If we understand the rules that hold our ideas together we can test whether the ideas on a page ‘fit'. If they don't, we can use the rules to work out what is wrong and to strengthen or replace the ‘misfit' ideas.

This both pushes and guides us so we think harder and communicate more impactfully because our ideas are more impactful.

In the classic sense, we can use storylines to prepare our communication so we engage our audiences better.

However, the thinking rules that make the ‘machine' work provide an opportunity to use storylines to develop our strategies, not just describe them. This can be particularly effective when we collaborate with our colleagues.

This is where this week's coaching comes in.

In both sessions we needed to prepare a story that the participants would deliver to their senior leadership in our final workshop together.

The stories needed to be practical and focus on live problems that were substantive enough to engage their leaders.

The challenge for these two groups was that they were not in the midst of a natural paper cycle, and so didn't have anything big enough to share.

Our solution was to use our storylining session to address a problem that they had not yet thought through fully and come up with a solution.

In one case the team developed a strategy for fine tuning their recent organisational transformation to agile ways of working. In the other, they did two things. They

  1. developed a new business case template that enabled them to use a storyline to convey their case in two pages rather than the eight that the previous template had required.
  2. pitched and gained approval for the new template from their Tribe lead and CEO in the final Wrap workshop

It worked a treat, so I wanted to explain how we used the storyline as a tool to help them work out what their strategy was, not just communicate it.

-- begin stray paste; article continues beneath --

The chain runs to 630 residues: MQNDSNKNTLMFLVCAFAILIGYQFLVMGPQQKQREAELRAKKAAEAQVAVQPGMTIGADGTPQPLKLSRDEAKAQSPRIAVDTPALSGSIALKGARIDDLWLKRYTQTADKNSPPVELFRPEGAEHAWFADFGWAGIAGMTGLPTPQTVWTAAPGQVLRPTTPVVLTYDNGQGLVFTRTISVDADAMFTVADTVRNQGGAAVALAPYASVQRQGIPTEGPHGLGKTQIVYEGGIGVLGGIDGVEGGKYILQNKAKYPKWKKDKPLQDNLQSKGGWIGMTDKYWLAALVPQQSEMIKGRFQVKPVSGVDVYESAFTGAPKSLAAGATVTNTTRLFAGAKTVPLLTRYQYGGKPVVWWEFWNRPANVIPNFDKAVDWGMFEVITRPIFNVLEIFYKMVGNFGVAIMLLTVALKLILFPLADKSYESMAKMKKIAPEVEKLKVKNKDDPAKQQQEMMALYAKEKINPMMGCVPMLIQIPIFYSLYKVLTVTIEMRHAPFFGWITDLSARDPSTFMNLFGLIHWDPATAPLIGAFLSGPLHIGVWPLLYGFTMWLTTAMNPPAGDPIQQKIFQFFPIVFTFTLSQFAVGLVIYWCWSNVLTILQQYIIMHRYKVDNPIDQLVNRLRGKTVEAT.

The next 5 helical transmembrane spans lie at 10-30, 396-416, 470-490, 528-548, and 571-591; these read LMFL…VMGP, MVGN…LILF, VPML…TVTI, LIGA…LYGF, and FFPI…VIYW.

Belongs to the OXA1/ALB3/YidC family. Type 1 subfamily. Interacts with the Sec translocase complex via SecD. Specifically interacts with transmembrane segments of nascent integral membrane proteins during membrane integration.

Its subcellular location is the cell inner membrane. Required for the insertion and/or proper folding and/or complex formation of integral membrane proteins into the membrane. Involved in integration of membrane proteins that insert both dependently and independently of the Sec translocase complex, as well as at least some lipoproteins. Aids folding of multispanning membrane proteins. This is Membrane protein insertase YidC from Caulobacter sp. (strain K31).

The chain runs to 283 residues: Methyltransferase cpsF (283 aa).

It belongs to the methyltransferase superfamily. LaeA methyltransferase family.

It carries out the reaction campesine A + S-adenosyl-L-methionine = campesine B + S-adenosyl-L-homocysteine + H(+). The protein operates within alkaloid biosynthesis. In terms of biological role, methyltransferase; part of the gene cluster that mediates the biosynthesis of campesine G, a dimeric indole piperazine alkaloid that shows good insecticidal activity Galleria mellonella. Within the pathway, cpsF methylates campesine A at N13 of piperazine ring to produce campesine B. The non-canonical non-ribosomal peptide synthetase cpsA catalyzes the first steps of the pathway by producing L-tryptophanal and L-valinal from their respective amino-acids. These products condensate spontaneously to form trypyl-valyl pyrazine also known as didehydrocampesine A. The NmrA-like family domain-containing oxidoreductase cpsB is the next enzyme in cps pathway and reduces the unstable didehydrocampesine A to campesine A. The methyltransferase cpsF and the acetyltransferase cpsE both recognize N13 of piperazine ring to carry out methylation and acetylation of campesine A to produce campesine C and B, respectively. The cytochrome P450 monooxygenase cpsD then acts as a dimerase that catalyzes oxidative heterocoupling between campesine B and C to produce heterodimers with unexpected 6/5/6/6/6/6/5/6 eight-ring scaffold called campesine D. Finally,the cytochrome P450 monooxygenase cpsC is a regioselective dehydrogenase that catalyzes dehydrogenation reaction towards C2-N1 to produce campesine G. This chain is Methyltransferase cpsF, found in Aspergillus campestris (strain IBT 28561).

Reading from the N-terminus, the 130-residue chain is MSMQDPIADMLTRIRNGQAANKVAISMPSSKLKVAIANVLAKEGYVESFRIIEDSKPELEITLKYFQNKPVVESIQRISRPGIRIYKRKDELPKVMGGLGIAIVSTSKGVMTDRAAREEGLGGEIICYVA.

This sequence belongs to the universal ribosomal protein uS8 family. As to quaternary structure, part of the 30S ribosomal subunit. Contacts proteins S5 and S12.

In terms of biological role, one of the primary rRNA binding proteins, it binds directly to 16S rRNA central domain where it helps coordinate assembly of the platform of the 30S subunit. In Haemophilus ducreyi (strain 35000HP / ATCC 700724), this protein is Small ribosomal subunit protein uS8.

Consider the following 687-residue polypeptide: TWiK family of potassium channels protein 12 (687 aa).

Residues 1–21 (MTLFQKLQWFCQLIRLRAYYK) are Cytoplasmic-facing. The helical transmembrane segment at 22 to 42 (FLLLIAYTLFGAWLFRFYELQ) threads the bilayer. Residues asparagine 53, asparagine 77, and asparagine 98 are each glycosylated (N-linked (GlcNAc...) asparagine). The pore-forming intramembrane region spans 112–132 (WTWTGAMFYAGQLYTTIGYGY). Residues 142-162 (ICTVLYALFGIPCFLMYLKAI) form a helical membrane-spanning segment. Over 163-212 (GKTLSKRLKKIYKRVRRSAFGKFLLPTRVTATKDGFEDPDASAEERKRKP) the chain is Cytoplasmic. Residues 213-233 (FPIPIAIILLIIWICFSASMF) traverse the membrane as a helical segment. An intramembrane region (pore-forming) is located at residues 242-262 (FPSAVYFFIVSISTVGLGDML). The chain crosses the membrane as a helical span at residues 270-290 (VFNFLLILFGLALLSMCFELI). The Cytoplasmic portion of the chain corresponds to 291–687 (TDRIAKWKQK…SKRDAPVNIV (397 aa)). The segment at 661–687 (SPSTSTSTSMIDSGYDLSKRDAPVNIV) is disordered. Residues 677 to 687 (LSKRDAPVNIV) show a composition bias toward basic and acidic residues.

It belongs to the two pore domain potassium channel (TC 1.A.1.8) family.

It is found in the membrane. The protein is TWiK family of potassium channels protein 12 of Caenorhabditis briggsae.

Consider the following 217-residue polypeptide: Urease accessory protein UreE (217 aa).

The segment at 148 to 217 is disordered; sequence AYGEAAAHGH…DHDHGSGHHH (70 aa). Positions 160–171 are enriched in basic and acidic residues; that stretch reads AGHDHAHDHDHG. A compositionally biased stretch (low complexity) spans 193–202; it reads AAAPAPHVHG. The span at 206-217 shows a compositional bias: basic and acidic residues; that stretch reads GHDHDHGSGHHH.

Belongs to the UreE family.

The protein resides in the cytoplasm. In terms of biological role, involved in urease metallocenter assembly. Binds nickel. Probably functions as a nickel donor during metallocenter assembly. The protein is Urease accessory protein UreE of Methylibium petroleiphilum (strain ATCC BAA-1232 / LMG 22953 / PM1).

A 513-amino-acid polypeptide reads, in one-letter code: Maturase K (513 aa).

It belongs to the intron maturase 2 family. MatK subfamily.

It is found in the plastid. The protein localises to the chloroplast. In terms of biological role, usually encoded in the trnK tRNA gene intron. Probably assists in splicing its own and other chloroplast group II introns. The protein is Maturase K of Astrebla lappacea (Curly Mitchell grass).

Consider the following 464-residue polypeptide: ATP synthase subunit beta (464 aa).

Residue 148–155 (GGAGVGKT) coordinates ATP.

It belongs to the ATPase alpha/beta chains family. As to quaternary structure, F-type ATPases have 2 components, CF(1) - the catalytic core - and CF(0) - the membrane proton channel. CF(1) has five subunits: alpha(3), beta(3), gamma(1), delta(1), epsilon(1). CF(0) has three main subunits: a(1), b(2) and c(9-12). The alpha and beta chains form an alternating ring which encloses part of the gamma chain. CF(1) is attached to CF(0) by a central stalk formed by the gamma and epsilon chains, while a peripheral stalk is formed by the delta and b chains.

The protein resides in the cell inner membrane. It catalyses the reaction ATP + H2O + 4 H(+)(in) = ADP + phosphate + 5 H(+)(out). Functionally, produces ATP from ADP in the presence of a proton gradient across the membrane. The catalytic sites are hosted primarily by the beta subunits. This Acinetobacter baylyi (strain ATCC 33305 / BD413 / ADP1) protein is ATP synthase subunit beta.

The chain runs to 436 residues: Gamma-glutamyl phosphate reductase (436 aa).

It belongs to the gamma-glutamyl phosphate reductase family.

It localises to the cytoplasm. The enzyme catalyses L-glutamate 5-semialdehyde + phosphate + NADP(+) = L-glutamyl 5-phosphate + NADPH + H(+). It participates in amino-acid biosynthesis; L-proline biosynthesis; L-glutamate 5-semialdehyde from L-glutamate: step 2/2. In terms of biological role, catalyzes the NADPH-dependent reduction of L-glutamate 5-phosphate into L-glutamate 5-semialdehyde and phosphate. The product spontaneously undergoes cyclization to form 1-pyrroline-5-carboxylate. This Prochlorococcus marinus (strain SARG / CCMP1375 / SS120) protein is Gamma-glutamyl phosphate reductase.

So, I encourage you to collaborate as you follow the storyline planner steps to develop and describe your own strategies. Here are some steps to take if that is your situation:

  1. Download the storyline planning template to guide your process.
  2. Work through the four sections, spending a fair chunk of time on the first ‘brainstorm' section so you can download your ideas. You may like to involve a colleague in this part of the process to draw out the key ideas. They don't need any special storylining knowledge to do this with you.
  3. If you can, work with a colleague to shape the storyline too, testing the rigour of your thinking as you go. If you need to work independently, then take the one-pager and share that with a colleague or two to test your ideas further.
  4. Come back to the Ten Point Test after you have received feedback and further refine your storyline to make sure the ideas fit both the structure and your purpose.
  5. Prepare any document you need to share your strategy with decision makers or those who may need to act on it.